Afterwards we poured back out, exultant and excited onto the green. When the few stray sheep had been cleared, who’d wandered here through some tenant’s broken fences, there followed much by way of entertainment, games and amusements, with Church Ale ladled out by wardens at the Church House and, with it all, a share of spirited debate on matters of faith and Holy rites.
‘That other Mass would have us believe the Sacrament’s no different from any other flaming common bread,’ said Segar.
‘And why should our children be only baptized Sundays? What’s wrong with their birth day as usual?’
The people were stirred into shouting out their grievances at random: Our Holy shrines and rood screens ruined… images of Christ and Mary turned to flames like heretics themselves… I’ll still use my beads, despite whatever ban… I’ll still recite the Rosary for succour… and as the mood intensified, Underhill pulled himself up onto a platform of boards on the back of a cart and commanded the crowd from this makeshift dais.
‘Listen to me,’ he urged us. ‘We’re all, without exception are we not, good Catholics in this shire?’
We cheered and gave him our assent.
‘So what in Hell’s this English Book foisted here upon us? Isn’t Our Lord any longer present in the eucharist? Isn’t the body and blood of Christ present truly in the bread and wine?’
We quieted at his thoughts and, in that hush, the speaker rallied.
‘The sacrament’s a sacrifice to God, of Jesus Christ, who’s present in that bread, that wine. This book would have us believe these changes of bread to flesh, of wine to blood, don’t ever take place! They’ll not even let us take wafers, but rather say you’ll receive everyday bread!’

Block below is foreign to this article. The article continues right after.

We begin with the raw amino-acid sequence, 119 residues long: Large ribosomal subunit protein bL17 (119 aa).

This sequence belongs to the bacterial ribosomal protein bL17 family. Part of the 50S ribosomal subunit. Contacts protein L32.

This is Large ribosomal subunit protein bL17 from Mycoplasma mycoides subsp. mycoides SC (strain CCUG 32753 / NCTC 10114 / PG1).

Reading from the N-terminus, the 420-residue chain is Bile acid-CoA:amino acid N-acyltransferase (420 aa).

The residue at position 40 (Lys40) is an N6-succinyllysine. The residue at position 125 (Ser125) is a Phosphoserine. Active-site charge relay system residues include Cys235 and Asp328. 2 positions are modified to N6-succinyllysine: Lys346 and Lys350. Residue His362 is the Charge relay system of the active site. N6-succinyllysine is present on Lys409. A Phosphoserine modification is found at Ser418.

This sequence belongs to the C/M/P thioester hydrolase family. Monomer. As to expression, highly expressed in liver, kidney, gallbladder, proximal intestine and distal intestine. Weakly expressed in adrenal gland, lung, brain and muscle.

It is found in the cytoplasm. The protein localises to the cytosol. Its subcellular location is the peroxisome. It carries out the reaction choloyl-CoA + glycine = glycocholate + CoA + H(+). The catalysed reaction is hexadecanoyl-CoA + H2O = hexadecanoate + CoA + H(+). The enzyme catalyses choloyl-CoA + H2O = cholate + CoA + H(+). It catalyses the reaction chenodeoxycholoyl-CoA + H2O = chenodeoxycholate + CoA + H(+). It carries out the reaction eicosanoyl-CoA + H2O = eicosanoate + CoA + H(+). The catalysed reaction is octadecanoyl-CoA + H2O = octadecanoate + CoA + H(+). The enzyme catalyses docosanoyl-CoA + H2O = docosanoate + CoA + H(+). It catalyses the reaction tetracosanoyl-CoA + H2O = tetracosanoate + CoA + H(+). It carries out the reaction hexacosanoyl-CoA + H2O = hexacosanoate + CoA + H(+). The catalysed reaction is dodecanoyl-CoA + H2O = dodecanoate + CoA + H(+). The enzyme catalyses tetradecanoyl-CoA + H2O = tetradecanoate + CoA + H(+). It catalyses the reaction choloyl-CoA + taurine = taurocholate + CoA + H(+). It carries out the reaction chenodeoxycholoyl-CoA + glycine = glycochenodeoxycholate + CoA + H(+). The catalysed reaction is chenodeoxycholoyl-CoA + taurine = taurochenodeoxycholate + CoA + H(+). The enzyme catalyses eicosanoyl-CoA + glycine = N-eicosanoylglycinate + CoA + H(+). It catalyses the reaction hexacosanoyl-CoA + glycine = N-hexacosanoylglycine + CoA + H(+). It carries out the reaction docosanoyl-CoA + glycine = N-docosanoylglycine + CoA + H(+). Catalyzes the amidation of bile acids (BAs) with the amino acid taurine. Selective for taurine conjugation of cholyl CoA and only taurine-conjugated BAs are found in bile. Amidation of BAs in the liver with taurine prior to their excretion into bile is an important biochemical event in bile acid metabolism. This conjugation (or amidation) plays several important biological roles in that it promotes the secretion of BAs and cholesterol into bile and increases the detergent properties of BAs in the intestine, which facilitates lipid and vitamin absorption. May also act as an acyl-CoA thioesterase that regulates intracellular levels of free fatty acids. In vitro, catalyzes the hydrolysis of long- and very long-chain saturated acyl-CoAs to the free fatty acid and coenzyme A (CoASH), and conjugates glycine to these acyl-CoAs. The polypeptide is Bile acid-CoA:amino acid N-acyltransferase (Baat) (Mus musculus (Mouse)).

Another cheer rose. Now that he said it like that, these changes were a sham of our convictions.
‘This English Mass is an insult to our faith. Our prayers before communion, our matins and our evensong, these things are nothing when spoken in English. Yes, we love our country’s tongue, but sacraments were made to hear in Latin and in Latin we will hear them!’
‘Oh, right, Mister Underhill,’ a voice called from the back. ‘And what do they mean, exactly, these Latin words, pray tell me if you wouldn’t mind? I’ve never understood them myself…’
The laughter moved among us like a wind through stooks of corn. Moments later we settled.
‘In truth I don’t know the meaning of all the words,’ Underhill replied, ‘but I do know they’re the language of the soul divine and, being so, I couldn’t hope to grasp their every meaning.’
His answer was considered. We applauded.
‘I also know these Holy words are safeguards of our faith,’ said Segar. ‘Take them away and you take away the very grounds on which our lives are built!’ With this, he too clambered up onto the pedestal and joined his partner there above our heads.
‘They don’t even say that marriage is sacred,’ he said.
Beside me stood our village newly-weds, sweet Alford from my Master’s house and Dufflin the blacksmith’s boy. They held each other’s fingers loosely amongst the close-packed crowd.
‘Such ceremonies see us through from crib to coffin,’ he continued. ‘They mark the passing of our lives and give us our Holy Days. Days like today. Days when we can take a hard-earned rest...’
With sentiments like these, they couldn’t fail to win their fellows’ trust. Yet the rest of their speech came at us like a torrent. I wasn’t sure if we were hearing the balanced flow of reasoned thought, or the sound and passion of some waterfall come crashing down around us, meaninglessly on the rocks. There was so much noise by now that all I heard was fragments bashing round like boulders clacking in a torrid stream… no candles at Candlemas,… no ashes on Wednesday… no palms on Sunday… rob you of your hallowed rights as soon as rob your land… the whole thing made me feel unwell and giddy. For steadiness, I filled my mind with thoughts of our Holy Mother and of my own mother.
It was Segar who then rounded his attack on the King’s Law. ‘I tell you now, we will have all such laws as made by the late King and none other. Not til that boy King comes of age!’
The crowd then burst forward and carted their spokesmen around the green, high on their shoulders. Afterwards, the talk burned on and smouldered like the very oil of baptism itself, which these apparent laws would see abolished.